(Bloomberg) — President Joe Biden has an opportunity this fall to reshape the Federal Reserve, potentially ushering in an era in which the U.S. central bank’s governing board will have more women and people of color and those who would put more weight on reducing economic inequality.
The members of the Fed board face the ongoing challenge of repairing the U.S. economy from damage caused by the coronavirus pandemic. They’ll be tasked with deciding when to pull back support for the recovery and when to raise interest rates from the rock-bottom levels that have fueled a housing boom and sent stocks soaring to record highs since last year.
Progressive Democrats are urging the Biden administration to shape Fed leadership so that the central bank uses its tools to better promote job gains across racial groups, keep Wall Street banks in check and combat climate change. The president himself has made a more equitable labor market a centerpiece of his agenda.
“It is about justice,” Biden said in a campaign speech last July. “For generations, Americans who are Black, Brown, Native American, immigrant, haven’t always been fully included in our democracy or our economy.”
The current board of Fed governors has six members and an open seat. Each is picked by the president and then subject to Senate confirmation. Powell was nominated to the board by former President Barack Obama and then elevated to the chair position by former President Donald Trump.
Biden has a chance to fill the positions of chair, vice chair, vice chair of supervision and the vacant board seat. Bloomberg has reported that Biden’s advisers are considering recommending that Biden give Powell another four years as Fed chair and pair that with the nomination of Fed Board Governor Lael Brainard for the central bank’s chief regulator role, which is opening up in October.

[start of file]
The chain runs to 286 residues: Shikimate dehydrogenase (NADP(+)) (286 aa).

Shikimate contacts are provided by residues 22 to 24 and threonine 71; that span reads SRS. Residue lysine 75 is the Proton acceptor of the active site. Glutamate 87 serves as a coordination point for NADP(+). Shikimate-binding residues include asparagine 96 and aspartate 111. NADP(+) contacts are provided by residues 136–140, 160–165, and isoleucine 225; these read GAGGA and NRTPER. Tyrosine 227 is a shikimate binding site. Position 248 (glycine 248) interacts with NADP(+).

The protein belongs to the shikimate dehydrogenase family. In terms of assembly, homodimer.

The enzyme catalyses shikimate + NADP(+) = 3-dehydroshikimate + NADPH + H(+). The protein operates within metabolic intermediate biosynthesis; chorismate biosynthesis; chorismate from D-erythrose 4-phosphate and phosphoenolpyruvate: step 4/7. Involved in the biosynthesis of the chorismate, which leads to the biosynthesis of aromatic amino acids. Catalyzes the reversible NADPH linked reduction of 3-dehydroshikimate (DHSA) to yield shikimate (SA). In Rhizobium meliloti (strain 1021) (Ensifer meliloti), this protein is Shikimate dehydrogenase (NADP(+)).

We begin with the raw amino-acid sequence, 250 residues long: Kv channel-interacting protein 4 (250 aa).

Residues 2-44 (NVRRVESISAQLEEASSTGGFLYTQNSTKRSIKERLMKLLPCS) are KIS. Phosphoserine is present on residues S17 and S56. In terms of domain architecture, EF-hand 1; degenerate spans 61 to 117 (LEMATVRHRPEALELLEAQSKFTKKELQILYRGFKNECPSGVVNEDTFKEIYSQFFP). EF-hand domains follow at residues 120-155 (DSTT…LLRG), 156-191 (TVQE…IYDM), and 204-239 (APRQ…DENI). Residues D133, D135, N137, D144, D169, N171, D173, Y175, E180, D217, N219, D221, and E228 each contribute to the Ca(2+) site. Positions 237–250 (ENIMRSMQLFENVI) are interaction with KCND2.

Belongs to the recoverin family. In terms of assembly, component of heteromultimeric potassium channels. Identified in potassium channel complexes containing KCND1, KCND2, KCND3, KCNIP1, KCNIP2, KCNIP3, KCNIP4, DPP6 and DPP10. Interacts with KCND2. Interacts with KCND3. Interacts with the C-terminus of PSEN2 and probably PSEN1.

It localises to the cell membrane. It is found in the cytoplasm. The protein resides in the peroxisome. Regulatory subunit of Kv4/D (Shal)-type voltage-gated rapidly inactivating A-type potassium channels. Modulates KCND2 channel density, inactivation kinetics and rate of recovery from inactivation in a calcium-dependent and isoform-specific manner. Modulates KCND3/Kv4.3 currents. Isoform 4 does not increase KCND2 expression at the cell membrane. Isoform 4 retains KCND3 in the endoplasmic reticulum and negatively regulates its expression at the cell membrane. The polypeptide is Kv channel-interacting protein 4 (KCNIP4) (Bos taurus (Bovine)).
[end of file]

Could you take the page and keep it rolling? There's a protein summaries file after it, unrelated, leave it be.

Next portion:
The most anticipated pick is the chair. Many economists expect Biden to resume a decades-long tradition of reappointing a presidential predecessor’s Fed chief — in a nod to the central bank’s independence from the White House — by giving Powell a second, four-year term. Trump broke the pattern in elevating Powell, then a Fed governor, to chair in 2018 rather than giving Janet Yellen, now Treasury secretary, a second term as Fed chair.
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While Powell has been seen as the most likely pick, some progressive activists have been urging Biden to pick Brainard instead, given her opposition to deregulation moves under Powell. They note the chair controls the agenda, diminishing the vice chair’s power if they aren’t aligned with the chair.
For the other potential openings, Fed watchers consider multiple people from current and former Fed policy makers to academics and a Wall Street economist as contenders.
Many of them held posts in the Obama administration at the Fed, Treasury Department or Council of Economic Advisers including Lisa Cook, Sarah Bloom Raskin, Karen Dynan and Seth Carpenter.
William Spriggs, chief economist at the AFL-CIO labor federation, is an outspoken advocate for pro-worker policies across racial groups. And Cecilia Rouse is currently the first African-American to chair the White House Council of Economic Advisers, a position also held by Ben Bernanke and Yellen before they became Fed chairs.
Biden is expected to weigh in on at least the pick for Fed chair this fall, in order to complete the Senate confirmation process ahead of the February deadline. Multiple people are in play for upcoming roles at the Fed, and a lot could change in the deliberations — and economy — before he does.
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